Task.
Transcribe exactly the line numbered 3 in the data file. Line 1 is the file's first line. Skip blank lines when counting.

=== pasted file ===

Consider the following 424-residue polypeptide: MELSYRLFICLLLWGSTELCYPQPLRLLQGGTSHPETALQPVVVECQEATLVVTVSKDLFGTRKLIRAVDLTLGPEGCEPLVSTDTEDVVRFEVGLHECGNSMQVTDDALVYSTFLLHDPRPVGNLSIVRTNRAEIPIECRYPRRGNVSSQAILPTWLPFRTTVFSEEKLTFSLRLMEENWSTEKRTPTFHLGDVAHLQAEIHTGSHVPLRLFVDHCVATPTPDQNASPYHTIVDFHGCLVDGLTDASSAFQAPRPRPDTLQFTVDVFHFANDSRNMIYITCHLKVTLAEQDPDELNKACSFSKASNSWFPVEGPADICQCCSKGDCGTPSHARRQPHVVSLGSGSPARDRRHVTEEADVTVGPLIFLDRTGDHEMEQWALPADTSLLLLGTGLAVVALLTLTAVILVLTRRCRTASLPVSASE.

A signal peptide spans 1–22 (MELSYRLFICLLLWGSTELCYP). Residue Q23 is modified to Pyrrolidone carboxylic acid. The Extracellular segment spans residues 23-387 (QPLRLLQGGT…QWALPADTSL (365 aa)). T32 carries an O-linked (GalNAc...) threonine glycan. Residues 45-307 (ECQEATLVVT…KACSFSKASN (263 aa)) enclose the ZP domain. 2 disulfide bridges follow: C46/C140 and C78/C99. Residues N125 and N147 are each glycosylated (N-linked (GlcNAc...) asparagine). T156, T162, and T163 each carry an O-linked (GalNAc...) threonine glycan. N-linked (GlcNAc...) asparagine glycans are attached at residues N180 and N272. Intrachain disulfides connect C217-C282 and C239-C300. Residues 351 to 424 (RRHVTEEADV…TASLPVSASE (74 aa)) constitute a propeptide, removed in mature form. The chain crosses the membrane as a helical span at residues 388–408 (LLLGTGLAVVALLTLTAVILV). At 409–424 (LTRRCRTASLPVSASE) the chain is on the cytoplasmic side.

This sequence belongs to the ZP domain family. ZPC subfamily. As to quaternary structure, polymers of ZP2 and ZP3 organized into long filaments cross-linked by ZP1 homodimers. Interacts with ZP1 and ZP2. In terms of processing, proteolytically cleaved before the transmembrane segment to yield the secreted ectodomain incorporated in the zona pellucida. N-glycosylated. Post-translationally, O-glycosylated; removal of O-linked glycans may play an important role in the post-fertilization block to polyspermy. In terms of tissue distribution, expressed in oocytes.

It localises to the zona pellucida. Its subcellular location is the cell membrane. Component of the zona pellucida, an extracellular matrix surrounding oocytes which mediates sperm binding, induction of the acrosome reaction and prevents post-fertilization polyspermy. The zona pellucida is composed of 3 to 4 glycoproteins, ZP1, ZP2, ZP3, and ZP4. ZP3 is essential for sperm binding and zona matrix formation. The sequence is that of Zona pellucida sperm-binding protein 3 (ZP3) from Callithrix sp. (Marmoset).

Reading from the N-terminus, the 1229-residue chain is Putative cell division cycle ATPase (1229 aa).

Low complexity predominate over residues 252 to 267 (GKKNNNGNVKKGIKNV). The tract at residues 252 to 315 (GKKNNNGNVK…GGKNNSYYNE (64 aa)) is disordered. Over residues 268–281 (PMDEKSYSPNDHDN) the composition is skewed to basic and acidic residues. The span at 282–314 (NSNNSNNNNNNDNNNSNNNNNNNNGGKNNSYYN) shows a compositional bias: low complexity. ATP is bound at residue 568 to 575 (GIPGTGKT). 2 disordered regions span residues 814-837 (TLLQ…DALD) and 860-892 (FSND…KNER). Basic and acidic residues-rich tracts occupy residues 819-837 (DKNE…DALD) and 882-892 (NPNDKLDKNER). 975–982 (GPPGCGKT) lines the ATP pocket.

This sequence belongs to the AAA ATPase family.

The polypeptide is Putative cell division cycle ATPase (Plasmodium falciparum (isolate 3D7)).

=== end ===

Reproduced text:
This sequence belongs to the ZP domain family. ZPC subfamily. As to quaternary structure, polymers of ZP2 and ZP3 organized into long filaments cross-linked by ZP1 homodimers. Interacts with ZP1 and ZP2. In terms of processing, proteolytically cleaved before the transmembrane segment to yield the secreted ectodomain incorporated in the zona pellucida. N-glycosylated. Post-translationally, O-glycosylated; removal of O-linked glycans may play an important role in the post-fertilization block to polyspermy. In terms of tissue distribution, expressed in oocytes.